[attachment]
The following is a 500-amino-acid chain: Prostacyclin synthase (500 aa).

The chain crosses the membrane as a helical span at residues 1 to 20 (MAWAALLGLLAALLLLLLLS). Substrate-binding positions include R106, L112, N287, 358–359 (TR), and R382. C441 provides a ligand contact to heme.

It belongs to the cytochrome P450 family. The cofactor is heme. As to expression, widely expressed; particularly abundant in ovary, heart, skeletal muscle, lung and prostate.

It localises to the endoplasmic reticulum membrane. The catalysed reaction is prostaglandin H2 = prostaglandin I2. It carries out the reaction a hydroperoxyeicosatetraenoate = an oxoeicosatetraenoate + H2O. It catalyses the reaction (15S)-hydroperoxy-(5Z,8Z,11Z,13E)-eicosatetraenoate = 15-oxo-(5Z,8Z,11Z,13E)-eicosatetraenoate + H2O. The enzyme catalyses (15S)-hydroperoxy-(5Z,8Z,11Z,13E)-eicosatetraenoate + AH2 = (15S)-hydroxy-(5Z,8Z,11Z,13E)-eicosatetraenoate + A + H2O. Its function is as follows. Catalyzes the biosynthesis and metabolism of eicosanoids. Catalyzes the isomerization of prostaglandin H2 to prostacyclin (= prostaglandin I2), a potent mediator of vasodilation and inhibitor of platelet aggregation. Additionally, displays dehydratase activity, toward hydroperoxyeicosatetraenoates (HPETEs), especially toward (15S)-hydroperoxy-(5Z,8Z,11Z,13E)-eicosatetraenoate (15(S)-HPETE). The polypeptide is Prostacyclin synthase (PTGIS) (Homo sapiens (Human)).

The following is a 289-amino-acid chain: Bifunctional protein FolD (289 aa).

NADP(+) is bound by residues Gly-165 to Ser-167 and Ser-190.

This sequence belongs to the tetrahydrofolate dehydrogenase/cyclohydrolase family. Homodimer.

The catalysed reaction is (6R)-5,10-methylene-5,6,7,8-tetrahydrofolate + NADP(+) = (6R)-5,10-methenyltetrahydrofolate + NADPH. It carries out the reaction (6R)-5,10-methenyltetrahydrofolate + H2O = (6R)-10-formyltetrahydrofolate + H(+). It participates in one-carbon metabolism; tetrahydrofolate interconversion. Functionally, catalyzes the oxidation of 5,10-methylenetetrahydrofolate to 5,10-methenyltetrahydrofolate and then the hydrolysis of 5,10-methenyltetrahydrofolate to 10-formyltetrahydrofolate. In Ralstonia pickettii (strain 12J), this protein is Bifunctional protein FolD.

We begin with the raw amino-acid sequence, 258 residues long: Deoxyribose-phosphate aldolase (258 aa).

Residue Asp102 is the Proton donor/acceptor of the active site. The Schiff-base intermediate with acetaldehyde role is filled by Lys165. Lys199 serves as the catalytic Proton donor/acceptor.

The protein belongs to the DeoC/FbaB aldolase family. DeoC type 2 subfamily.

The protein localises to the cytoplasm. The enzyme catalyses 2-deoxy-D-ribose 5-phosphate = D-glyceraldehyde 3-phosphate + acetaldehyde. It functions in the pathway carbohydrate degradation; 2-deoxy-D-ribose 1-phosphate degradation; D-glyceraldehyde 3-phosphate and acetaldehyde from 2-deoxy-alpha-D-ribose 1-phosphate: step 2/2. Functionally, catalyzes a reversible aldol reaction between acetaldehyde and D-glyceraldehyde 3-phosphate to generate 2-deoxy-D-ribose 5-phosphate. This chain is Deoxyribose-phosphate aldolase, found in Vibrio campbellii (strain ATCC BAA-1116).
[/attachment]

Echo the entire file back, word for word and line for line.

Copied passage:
The following is a 500-amino-acid chain: Prostacyclin synthase (500 aa).

The chain crosses the membrane as a helical span at residues 1 to 20 (MAWAALLGLLAALLLLLLLS). Substrate-binding positions include R106, L112, N287, 358–359 (TR), and R382. C441 provides a ligand contact to heme.

It belongs to the cytochrome P450 family. The cofactor is heme. As to expression, widely expressed; particularly abundant in ovary, heart, skeletal muscle, lung and prostate.

It localises to the endoplasmic reticulum membrane. The catalysed reaction is prostaglandin H2 = prostaglandin I2. It carries out the reaction a hydroperoxyeicosatetraenoate = an oxoeicosatetraenoate + H2O. It catalyses the reaction (15S)-hydroperoxy-(5Z,8Z,11Z,13E)-eicosatetraenoate = 15-oxo-(5Z,8Z,11Z,13E)-eicosatetraenoate + H2O. The enzyme catalyses (15S)-hydroperoxy-(5Z,8Z,11Z,13E)-eicosatetraenoate + AH2 = (15S)-hydroxy-(5Z,8Z,11Z,13E)-eicosatetraenoate + A + H2O. Its function is as follows. Catalyzes the biosynthesis and metabolism of eicosanoids. Catalyzes the isomerization of prostaglandin H2 to prostacyclin (= prostaglandin I2), a potent mediator of vasodilation and inhibitor of platelet aggregation. Additionally, displays dehydratase activity, toward hydroperoxyeicosatetraenoates (HPETEs), especially toward (15S)-hydroperoxy-(5Z,8Z,11Z,13E)-eicosatetraenoate (15(S)-HPETE). The polypeptide is Prostacyclin synthase (PTGIS) (Homo sapiens (Human)).

The following is a 289-amino-acid chain: Bifunctional protein FolD (289 aa).

NADP(+) is bound by residues Gly-165 to Ser-167 and Ser-190.

This sequence belongs to the tetrahydrofolate dehydrogenase/cyclohydrolase family. Homodimer.

The catalysed reaction is (6R)-5,10-methylene-5,6,7,8-tetrahydrofolate + NADP(+) = (6R)-5,10-methenyltetrahydrofolate + NADPH. It carries out the reaction (6R)-5,10-methenyltetrahydrofolate + H2O = (6R)-10-formyltetrahydrofolate + H(+). It participates in one-carbon metabolism; tetrahydrofolate interconversion. Functionally, catalyzes the oxidation of 5,10-methylenetetrahydrofolate to 5,10-methenyltetrahydrofolate and then the hydrolysis of 5,10-methenyltetrahydrofolate to 10-formyltetrahydrofolate. In Ralstonia pickettii (strain 12J), this protein is Bifunctional protein FolD.

We begin with the raw amino-acid sequence, 258 residues long: Deoxyribose-phosphate aldolase (258 aa).

Residue Asp102 is the Proton donor/acceptor of the active site. The Schiff-base intermediate with acetaldehyde role is filled by Lys165. Lys199 serves as the catalytic Proton donor/acceptor.

The protein belongs to the DeoC/FbaB aldolase family. DeoC type 2 subfamily.

The protein localises to the cytoplasm. The enzyme catalyses 2-deoxy-D-ribose 5-phosphate = D-glyceraldehyde 3-phosphate + acetaldehyde. It functions in the pathway carbohydrate degradation; 2-deoxy-D-ribose 1-phosphate degradation; D-glyceraldehyde 3-phosphate and acetaldehyde from 2-deoxy-alpha-D-ribose 1-phosphate: step 2/2. Functionally, catalyzes a reversible aldol reaction between acetaldehyde and D-glyceraldehyde 3-phosphate to generate 2-deoxy-D-ribose 5-phosphate. This chain is Deoxyribose-phosphate aldolase, found in Vibrio campbellii (strain ATCC BAA-1116).